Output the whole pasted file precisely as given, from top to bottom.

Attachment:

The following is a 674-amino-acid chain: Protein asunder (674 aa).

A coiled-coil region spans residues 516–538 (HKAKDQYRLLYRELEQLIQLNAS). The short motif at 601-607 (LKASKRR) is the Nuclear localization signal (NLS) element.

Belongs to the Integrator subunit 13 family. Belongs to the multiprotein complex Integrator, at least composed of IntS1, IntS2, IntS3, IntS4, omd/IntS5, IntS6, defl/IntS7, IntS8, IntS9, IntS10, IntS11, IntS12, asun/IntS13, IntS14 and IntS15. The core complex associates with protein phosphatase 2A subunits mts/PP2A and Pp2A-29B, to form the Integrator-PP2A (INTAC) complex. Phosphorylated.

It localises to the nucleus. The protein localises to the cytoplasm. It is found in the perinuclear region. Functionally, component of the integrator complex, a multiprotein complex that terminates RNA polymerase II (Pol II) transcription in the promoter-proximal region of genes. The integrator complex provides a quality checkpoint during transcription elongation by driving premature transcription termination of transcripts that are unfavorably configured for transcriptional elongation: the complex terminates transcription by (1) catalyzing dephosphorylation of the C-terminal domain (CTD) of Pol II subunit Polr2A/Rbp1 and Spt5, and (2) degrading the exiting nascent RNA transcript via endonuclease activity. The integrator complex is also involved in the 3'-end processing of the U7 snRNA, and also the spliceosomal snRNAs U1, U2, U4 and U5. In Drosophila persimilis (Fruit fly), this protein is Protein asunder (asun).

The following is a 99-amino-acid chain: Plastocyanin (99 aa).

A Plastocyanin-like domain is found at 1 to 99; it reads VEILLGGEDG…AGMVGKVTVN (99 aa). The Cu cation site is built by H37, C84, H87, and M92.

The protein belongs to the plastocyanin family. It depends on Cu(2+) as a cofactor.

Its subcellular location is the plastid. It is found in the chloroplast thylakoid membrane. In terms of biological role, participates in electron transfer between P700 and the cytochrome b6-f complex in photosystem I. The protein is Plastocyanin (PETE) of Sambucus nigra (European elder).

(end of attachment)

The following is a 674-amino-acid chain: Protein asunder (674 aa).

A coiled-coil region spans residues 516–538 (HKAKDQYRLLYRELEQLIQLNAS). The short motif at 601-607 (LKASKRR) is the Nuclear localization signal (NLS) element.

Belongs to the Integrator subunit 13 family. Belongs to the multiprotein complex Integrator, at least composed of IntS1, IntS2, IntS3, IntS4, omd/IntS5, IntS6, defl/IntS7, IntS8, IntS9, IntS10, IntS11, IntS12, asun/IntS13, IntS14 and IntS15. The core complex associates with protein phosphatase 2A subunits mts/PP2A and Pp2A-29B, to form the Integrator-PP2A (INTAC) complex. Phosphorylated.

It localises to the nucleus. The protein localises to the cytoplasm. It is found in the perinuclear region. Functionally, component of the integrator complex, a multiprotein complex that terminates RNA polymerase II (Pol II) transcription in the promoter-proximal region of genes. The integrator complex provides a quality checkpoint during transcription elongation by driving premature transcription termination of transcripts that are unfavorably configured for transcriptional elongation: the complex terminates transcription by (1) catalyzing dephosphorylation of the C-terminal domain (CTD) of Pol II subunit Polr2A/Rbp1 and Spt5, and (2) degrading the exiting nascent RNA transcript via endonuclease activity. The integrator complex is also involved in the 3'-end processing of the U7 snRNA, and also the spliceosomal snRNAs U1, U2, U4 and U5. In Drosophila persimilis (Fruit fly), this protein is Protein asunder (asun).

The following is a 99-amino-acid chain: Plastocyanin (99 aa).

A Plastocyanin-like domain is found at 1 to 99; it reads VEILLGGEDG…AGMVGKVTVN (99 aa). The Cu cation site is built by H37, C84, H87, and M92.

The protein belongs to the plastocyanin family. It depends on Cu(2+) as a cofactor.

Its subcellular location is the plastid. It is found in the chloroplast thylakoid membrane. In terms of biological role, participates in electron transfer between P700 and the cytochrome b6-f complex in photosystem I. The protein is Plastocyanin (PETE) of Sambucus nigra (European elder).